Second, while their products taste deliciously consistent from week to week, it is not because they create reliability through mechanizing and standardizing production. Instead, their qualitative standards of taste, texture, look, and feel are transferred to the products they create by hand. In fact their methods must vary somewhat in response to changes in the weather, the time of year, the qualities in the meat. They are personally involved in all aspects of creating their materials, producing their products, and interacting with their customers.

Finally, they supplant the ultimate purpose of profit making with that of creating a community that extends from their family, to other local farmers and producers, ultimately to customers. They take a two-hour lunch each day at home with family. And, while meeting end-users face-to-face is a special time for modern business people, the Chapolards do this at the market two days a week, 52 weeks a year. Dominique and Christiane Chapolard know most all their customers by name. These familiar faces willingly wait in line to buy products week after week. Dominique and Christiane have never designed a questionnaire to measure customer satisfaction.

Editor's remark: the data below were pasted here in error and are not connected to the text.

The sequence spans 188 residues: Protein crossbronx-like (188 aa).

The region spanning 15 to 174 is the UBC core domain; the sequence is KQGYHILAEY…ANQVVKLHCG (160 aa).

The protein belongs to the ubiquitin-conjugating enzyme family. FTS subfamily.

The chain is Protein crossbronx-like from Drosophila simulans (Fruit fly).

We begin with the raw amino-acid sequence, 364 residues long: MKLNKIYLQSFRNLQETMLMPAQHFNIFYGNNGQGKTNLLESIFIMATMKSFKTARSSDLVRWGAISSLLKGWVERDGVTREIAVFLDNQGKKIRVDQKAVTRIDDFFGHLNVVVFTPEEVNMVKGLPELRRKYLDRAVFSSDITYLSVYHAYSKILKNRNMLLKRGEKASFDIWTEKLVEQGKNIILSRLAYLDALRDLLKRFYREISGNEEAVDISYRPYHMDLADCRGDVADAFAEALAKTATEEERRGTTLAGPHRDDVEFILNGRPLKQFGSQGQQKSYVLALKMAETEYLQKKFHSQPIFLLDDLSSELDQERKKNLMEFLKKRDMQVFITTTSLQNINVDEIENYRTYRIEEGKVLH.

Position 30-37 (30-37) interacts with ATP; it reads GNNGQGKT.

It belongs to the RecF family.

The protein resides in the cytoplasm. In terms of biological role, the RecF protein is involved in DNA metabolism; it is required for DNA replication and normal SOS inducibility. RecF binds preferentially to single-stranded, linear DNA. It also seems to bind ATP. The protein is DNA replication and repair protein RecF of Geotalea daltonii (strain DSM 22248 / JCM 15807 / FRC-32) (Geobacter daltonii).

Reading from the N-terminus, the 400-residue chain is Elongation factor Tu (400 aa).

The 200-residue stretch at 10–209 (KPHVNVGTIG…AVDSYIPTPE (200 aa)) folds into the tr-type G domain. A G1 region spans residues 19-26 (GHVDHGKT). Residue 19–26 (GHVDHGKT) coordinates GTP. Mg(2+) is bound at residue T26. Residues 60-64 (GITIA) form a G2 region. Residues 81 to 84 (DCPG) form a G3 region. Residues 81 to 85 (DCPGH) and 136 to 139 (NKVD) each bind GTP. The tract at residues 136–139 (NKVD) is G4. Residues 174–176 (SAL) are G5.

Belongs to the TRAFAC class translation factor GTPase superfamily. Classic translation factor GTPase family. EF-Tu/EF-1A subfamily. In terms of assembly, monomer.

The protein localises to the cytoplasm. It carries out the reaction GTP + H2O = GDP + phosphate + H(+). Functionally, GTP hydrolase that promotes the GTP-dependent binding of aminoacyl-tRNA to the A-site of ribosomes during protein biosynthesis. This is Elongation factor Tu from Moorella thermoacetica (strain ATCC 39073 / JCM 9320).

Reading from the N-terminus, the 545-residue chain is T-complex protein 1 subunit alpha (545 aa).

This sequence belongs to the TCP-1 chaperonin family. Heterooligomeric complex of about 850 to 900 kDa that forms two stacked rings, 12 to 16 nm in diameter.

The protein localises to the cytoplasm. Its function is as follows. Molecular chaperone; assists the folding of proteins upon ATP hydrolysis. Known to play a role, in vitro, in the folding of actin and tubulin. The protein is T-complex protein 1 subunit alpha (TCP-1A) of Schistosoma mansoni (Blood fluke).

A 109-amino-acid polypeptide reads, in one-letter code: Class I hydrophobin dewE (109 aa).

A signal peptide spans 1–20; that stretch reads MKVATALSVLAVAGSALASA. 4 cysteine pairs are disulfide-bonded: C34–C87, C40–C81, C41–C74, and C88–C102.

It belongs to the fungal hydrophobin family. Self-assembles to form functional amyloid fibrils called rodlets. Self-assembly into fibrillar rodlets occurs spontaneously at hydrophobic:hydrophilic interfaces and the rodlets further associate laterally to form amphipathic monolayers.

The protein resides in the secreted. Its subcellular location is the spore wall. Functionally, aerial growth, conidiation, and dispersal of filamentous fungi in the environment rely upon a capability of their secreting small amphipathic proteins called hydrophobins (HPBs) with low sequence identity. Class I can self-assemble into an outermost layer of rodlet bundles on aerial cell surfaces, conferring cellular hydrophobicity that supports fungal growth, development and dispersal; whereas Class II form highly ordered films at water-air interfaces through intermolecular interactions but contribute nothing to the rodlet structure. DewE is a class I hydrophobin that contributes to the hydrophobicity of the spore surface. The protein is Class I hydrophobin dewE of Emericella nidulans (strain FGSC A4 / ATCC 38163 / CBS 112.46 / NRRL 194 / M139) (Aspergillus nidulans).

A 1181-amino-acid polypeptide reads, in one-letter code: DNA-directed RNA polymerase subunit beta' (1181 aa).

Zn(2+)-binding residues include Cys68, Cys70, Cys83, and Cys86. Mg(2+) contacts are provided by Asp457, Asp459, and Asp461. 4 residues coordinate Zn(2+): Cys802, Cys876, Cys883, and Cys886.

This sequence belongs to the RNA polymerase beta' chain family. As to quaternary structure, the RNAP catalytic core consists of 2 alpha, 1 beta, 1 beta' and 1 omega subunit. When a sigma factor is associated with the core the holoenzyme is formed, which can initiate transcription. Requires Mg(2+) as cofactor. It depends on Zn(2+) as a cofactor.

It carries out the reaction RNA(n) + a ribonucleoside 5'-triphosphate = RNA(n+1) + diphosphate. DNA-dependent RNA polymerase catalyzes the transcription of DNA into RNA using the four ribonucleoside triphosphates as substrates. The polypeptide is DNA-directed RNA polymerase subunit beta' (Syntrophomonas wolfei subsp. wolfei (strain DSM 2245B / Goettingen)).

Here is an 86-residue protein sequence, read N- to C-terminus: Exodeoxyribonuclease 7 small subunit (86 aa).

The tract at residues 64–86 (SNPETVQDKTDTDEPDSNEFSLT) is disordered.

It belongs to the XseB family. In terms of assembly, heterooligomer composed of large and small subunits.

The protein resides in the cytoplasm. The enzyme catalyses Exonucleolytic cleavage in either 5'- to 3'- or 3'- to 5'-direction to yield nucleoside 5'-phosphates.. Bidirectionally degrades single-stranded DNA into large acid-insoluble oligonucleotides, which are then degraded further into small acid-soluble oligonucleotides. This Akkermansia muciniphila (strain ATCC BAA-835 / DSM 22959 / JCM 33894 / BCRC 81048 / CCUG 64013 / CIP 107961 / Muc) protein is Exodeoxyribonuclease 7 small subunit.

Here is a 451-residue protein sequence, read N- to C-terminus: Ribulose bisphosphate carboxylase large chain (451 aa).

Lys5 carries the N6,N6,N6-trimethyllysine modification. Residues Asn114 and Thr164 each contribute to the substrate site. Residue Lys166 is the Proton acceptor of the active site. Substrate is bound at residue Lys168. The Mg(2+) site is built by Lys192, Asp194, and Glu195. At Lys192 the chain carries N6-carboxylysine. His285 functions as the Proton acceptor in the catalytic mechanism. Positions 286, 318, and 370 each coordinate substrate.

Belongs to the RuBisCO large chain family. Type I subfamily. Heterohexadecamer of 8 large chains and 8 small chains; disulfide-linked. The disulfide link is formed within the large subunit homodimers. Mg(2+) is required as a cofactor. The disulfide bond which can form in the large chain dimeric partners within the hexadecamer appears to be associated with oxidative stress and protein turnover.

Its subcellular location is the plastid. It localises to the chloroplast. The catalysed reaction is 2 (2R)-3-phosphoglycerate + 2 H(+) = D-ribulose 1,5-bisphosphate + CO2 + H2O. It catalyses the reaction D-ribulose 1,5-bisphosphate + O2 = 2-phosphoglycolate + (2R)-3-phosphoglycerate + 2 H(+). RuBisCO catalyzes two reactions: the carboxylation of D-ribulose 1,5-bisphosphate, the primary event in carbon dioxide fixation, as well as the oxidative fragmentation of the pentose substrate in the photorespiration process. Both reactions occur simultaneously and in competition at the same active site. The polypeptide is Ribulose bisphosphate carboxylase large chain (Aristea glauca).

The family business motto, “Seed to Sausage,” sums it up. This small business directly manages its resources from beginning to end. Their personal sensibilities control the features and quality of their products. And they sustain an enduring relationship with customers. Imagine a contented Gascon citizen enjoying a Chapolard Boudin Blanc sausage for lunch . . . . The picture is complete.

The Chapolards are neither business people nor artists in the typical sense.